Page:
The Bayonetta Demo is Quite Impressive


On January 5, the day Bayonetta is released, I’m going to take the day off from work to get wasted and play it all day long.  Such are the guilty pleasures of a 31-year-old attorney.  Unfortunately, I’ve still got to wait another month for that dream of a day to become a reality.  Yesterday, though, I was able to download the demo for the Xbox, and suffice it to say I’m more excited for this game than ever.  I have high hopes for Bayonetta, and I don’t think I – or anyone else, for that matter – will be disappointed.


If there’s one type of game that gets my ticker racing, it’s a bad ass action game.  I know that the big craze these days – and for quite some time, actually – are first person shooters, but I’ll put aside shooters like Modern Warfare or Halo in favor of action games like Ninja Gaiden, Devil May Cry, and God of War.  And if you can power-up your character with new weapons and/or abilities like in the aforementioned games, I’m all in.  As it’s from Devil May Cry creator Hideki Kamiya, Bayonetta is cut from a similar cloth.

The Bayonetta demo comes with a tutorial, which I played before taking on the actual demo levels themselves.  The tutorial isn’t really a walkthrough; instead, it’s just you (Bayonetta) and an enemy angel on the screen, and you can try out different combos and become accustomed to the controls.  If you’ve played a next-gen action game, then the controls should feel pretty familiar already, but I did have one issue: there was no option to customize the controls.  Granted, this is just a demo, but I am pretty sure I read somewhere that customizable controls will not be an option once the game is released in January.  This could potentially be a problem.

Like Devil May Cry, there’s a button to “lock on” to an enemy.   In this case, it’s the right bar (RB) button.  The button to dodge is the right trigger (RT) button.  During the demo, I didn’t see any advantage to actually locking onto enemies, but if locking on is actually an important part of combat in Bayonetta, it’s going to be very frustrating.  It’s impossible to both lock on and dodge without using two fingers, and so your hand is placed in an awkward position on the controller, making the button-sensitive combos much more difficult to pull off.  If I could customize my controller, I’d simply assign the “lock on” feature to the left trigger (LT), but I’m worried that I may not have that option.  Maybe locking on to enemies won’t play a major role in the full release – it sure didn’t in the demo – but if it does, it’s going to be like learning to play video games all over again.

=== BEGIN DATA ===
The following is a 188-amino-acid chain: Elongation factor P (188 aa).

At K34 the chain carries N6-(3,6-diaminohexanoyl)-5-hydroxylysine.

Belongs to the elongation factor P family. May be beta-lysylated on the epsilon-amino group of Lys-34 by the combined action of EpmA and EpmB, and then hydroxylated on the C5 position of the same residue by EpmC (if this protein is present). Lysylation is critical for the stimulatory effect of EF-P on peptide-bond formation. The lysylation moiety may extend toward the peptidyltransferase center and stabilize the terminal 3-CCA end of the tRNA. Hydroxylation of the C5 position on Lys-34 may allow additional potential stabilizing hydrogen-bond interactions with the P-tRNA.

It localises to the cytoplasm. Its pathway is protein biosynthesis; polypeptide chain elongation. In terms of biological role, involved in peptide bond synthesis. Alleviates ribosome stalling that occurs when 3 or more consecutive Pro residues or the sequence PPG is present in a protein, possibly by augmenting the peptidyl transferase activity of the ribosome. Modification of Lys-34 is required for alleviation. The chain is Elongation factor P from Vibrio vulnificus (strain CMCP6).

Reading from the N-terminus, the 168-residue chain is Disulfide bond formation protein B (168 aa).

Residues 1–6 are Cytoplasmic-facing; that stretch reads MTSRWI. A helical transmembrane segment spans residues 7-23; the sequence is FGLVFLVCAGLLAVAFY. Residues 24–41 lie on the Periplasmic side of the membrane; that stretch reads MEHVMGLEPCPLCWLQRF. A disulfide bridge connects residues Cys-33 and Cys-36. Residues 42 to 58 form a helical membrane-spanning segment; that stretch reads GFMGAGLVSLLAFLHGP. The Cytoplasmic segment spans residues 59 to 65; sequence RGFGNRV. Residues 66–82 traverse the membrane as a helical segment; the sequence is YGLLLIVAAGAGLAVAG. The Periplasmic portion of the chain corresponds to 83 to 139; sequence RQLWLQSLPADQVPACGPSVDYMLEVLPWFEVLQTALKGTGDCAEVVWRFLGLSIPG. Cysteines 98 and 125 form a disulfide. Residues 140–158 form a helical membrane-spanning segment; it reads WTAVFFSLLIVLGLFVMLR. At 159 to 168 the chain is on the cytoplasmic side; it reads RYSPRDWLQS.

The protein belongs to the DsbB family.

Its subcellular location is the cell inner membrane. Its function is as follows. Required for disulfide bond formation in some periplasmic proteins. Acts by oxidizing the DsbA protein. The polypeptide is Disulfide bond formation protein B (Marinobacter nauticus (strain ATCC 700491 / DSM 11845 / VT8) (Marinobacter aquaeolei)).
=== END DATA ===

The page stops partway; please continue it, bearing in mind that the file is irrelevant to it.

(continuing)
As for the gameplay itself, Bayonetta is a gorgeous game.  Graphically, it’s almost overwhelming, and it’s crazy impressive how smooth and fluid the visuals actually are.  During the first part of the demo, I fought angels on a falling clock tower, and it wasn’t easy to concentrate on fighting instead of simply sitting back and enjoying the amazing scenery.  Mashing buttons resulted in some pretty dazzling combos, and when I went back and played the demo a second time – actually trying to perform combos – I found that I could do whatever I liked with the enemies.  Bayonetta has a variety of attacks, many of them ending with a giant fist or boot made of hair smashing an enemy to bits.  Ever better, with my magic gauge filled up, I could perform “torture attacks,” where I’d stick an enemy in an instantly-appearing iron maiden or guillotine.  It was quite fulfilling.

The second part of the demo took place in an open courtyard, very reminiscent of the opening stage of Devil May Cry 4.  Once again, I was attacked by angels, except this time there wasn’t so much going on in the background, making it a bit easier to fight.  I was able to employ “witch time,” which is essentially the same thing as The Matrix’s “bullet time,” slowing down the action so that I could punish my enemies to an even greater degree.  Using witch time almost makes the game unfair, so I’m guessing/hoping that in later, more difficult stages, it will be a lot tougher to dodge.


Aside from the small button-configuration issue – which may prove to not be an issue at all, depending on how important “locking on” is – the Bayonetta was a joy to play.  I anticipate even more incredible visuals and a variety of enemies when the game is released in full in January.  Like I mentioned, I’m pretty damn excited for Bayonetta.

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  1. I really wasn’t that impressed with the demo, it seemed like a pretty generic with a mildly interesting character. I enjoyed I just wasn’t blown away. Someone want to explain what I’m missing?

  2. @ Alex

    I thought that visually, the clocktower stage was impressive. But overall, the animation and gameplay was as smooth as I’ve experienced for an action game. Perfectly seamless movement with no slow down or quirky camera issues.

    I keep reading how sick the full game is going to be, and I’m very excited to get my grubby little hands on it.

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